Once you've connected your applications to New Relic and have started exploring our charts and dashboards, a good next step is to create an alert to keep your team updated about any unusual behavior in your data. Alerts elevate your New Relic experience from simply ingesting data to taking thoughtful and effective action.
Here, we'll walk you through the five steps of creating your first alert so you can start learning New Relic alerting and applied intelligence features.
The easiest way to get started with alerts is to create an alert from a New Relic chart. This route is the same as creating a NRQL alert condition from scratch, but the chart already has a NRQL query for you to work with.
An alert condition is essentially a container that you create to define what conditions need to be met before you're notified of any unusual behavior. For this example, you're going to create an alert that notifies your team of any latency issues with web transaction time.
So, in this case, if you want to make sure that web transactions never take longer than 50 milliseconds, you'll build an alert condition to monitor when web transaction time goes beyond 50 milliseconds and creates an incident.
If an alert condition is a container, then thresholds are the rules that each alert condition contains. As data streams into your system, the alert condition searches for any incidents of these rules. If the alert condition sees data coming in from your system that has met all the conditions you've set, then it will create an incident. An incident is a signal that something is off in your system and you should take a look.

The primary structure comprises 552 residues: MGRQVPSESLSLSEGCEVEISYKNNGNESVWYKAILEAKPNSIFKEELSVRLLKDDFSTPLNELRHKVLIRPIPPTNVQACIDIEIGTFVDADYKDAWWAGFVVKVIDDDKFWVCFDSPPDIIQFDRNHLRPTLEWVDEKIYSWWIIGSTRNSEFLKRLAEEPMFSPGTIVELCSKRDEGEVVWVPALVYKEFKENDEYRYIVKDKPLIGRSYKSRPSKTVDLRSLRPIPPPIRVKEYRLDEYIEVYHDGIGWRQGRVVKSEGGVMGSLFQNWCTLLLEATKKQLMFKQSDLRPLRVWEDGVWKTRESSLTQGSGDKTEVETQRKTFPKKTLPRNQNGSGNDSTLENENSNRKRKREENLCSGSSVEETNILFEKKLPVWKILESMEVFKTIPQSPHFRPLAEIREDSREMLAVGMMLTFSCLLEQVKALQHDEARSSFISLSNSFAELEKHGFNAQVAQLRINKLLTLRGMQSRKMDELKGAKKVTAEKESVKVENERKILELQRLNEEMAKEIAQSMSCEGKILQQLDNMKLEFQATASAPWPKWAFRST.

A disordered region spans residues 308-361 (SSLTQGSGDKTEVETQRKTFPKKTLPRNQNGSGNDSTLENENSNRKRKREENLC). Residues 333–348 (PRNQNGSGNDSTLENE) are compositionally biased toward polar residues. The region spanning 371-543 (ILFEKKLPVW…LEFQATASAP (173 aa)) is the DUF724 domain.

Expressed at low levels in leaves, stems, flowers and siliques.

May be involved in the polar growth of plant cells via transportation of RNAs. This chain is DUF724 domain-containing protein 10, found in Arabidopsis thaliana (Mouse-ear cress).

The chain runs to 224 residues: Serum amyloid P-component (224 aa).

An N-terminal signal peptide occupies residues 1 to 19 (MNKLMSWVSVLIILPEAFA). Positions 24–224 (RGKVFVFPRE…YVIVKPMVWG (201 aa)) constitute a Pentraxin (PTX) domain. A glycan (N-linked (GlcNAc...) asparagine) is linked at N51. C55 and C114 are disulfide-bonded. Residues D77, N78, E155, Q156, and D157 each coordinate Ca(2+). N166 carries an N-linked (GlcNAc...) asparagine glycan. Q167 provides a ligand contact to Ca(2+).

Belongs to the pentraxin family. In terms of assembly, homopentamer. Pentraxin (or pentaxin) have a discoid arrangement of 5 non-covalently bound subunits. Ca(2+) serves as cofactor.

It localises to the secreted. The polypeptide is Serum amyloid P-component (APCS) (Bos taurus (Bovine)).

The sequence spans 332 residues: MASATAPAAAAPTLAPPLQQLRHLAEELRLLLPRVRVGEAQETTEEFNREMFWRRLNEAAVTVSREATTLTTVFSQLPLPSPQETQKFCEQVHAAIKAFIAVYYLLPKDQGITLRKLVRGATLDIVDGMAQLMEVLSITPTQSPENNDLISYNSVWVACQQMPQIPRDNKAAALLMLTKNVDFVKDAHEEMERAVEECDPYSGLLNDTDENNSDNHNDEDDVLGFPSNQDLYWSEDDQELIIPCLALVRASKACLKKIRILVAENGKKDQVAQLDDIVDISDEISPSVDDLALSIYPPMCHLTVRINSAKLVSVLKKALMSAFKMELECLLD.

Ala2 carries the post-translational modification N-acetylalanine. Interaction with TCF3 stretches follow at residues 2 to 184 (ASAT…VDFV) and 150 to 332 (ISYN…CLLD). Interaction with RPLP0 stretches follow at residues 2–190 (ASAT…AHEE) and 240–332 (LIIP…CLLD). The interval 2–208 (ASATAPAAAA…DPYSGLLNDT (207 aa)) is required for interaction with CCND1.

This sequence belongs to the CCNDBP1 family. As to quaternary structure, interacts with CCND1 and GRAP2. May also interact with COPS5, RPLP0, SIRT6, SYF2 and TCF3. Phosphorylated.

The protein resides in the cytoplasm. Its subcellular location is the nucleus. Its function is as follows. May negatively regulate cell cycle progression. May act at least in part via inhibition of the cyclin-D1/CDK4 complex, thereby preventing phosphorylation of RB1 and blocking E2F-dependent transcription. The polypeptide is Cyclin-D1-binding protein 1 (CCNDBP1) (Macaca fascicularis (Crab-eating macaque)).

Your team is creating an alert condition to look for any latency issues in web transaction time. Now, you're going to create the rules this condition is going to look for.
New Relic constantly observes the data that streams from your applications and into our system. But not all applications send signals at the same frequency or cadence. Some events could send signals to our system once a minute while others could only report data to New Relic once every day. An alert condition is a specific container designed for a specific use case. When creating an alert condition this section is the most customizable for the data that you're evaluating.
We're going to customize these advanced signal settings for our condition that is looking for web transaction latency issues.
If there are any latency issues with web transaction times, we'd like to receive a notification as soon as possible. The best quick and efficient action is to create an alert condition that will open an incident if web transaction times take too long.
This alert condition is a container that holds all the rules—are we using static or anomaly thresholds, are we using a sliding-window aggregation or just leaving the evaluation period as normal?
At this point in the process we now have a fully defined container and we've set all the rules to make sure an incident is opened when we want it to be. Based on the settings above, if our alert condition recognizes this behavior in our system that breaches the thresholds that we've set, it will create an incident. Now, all we need to do is to attach this container to a policy.
The policy is the sorting system for the incident. When you create a policy, you're creating the tool that organizes all of your incoming incidents. You can connect policies to workflows that tell New Relic where you want all this incoming information to go, how often you want it to be sent, and where.